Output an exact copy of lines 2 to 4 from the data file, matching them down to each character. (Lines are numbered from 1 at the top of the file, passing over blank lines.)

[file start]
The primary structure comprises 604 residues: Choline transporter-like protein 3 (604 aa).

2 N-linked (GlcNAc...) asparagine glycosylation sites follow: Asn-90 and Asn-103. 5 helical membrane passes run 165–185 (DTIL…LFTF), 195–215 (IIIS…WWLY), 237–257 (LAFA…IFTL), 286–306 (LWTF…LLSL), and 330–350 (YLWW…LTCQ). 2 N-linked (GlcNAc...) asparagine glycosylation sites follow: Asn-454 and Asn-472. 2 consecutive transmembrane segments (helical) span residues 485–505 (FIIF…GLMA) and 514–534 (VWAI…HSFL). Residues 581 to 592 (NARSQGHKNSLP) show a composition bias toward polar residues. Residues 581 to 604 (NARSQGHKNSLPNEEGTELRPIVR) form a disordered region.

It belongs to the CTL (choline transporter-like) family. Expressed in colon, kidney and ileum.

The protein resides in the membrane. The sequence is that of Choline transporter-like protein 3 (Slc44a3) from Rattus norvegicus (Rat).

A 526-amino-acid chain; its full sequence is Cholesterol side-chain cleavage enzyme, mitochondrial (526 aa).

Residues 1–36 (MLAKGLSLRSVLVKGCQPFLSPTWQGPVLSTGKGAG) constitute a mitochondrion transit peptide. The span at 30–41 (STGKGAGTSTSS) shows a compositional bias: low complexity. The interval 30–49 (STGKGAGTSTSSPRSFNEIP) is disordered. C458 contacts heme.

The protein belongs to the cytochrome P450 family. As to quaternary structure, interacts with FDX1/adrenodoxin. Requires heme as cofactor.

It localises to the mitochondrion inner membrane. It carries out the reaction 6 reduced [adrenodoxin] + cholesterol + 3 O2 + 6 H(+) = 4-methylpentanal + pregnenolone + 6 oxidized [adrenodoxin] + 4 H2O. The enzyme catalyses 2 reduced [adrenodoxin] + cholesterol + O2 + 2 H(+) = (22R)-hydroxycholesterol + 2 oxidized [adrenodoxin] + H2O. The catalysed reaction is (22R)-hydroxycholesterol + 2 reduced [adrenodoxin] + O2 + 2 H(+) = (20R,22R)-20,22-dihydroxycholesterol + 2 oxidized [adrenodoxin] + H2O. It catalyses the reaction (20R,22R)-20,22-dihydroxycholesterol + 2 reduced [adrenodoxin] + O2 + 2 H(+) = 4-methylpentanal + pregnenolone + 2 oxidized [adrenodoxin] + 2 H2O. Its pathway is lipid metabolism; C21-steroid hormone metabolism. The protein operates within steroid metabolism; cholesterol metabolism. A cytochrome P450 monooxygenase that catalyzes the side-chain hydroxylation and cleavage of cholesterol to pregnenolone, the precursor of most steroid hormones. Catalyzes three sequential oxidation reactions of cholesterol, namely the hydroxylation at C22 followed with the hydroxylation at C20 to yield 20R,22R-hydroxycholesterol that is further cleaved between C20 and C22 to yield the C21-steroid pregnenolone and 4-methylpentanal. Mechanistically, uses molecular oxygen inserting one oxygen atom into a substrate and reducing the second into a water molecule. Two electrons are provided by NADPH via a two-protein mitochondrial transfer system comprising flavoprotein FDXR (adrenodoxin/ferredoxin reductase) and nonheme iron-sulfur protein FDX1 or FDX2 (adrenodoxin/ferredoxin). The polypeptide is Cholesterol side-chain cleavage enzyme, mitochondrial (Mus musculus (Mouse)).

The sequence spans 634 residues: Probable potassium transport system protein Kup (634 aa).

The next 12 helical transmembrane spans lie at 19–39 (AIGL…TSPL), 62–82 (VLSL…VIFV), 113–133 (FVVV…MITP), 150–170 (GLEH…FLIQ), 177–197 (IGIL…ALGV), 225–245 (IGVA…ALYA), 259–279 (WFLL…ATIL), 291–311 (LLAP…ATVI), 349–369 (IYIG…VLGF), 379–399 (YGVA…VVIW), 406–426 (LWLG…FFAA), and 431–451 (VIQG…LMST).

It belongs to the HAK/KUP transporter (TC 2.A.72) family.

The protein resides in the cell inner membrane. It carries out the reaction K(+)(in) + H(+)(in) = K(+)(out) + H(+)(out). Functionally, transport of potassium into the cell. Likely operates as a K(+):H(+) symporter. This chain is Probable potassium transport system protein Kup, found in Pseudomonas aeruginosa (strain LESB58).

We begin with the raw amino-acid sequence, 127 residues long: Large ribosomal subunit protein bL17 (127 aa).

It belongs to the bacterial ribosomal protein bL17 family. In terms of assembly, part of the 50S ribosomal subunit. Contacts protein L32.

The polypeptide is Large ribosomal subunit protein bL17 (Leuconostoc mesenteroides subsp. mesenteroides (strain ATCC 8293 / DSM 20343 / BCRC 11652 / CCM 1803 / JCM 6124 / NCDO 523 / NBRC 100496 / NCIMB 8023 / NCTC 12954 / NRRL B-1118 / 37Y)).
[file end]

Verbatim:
2 N-linked (GlcNAc...) asparagine glycosylation sites follow: Asn-90 and Asn-103. 5 helical membrane passes run 165–185 (DTIL…LFTF), 195–215 (IIIS…WWLY), 237–257 (LAFA…IFTL), 286–306 (LWTF…LLSL), and 330–350 (YLWW…LTCQ). 2 N-linked (GlcNAc...) asparagine glycosylation sites follow: Asn-454 and Asn-472. 2 consecutive transmembrane segments (helical) span residues 485–505 (FIIF…GLMA) and 514–534 (VWAI…HSFL). Residues 581 to 592 (NARSQGHKNSLP) show a composition bias toward polar residues. Residues 581 to 604 (NARSQGHKNSLPNEEGTELRPIVR) form a disordered region.

It belongs to the CTL (choline transporter-like) family. Expressed in colon, kidney and ileum.

The protein resides in the membrane. The sequence is that of Choline transporter-like protein 3 (Slc44a3) from Rattus norvegicus (Rat).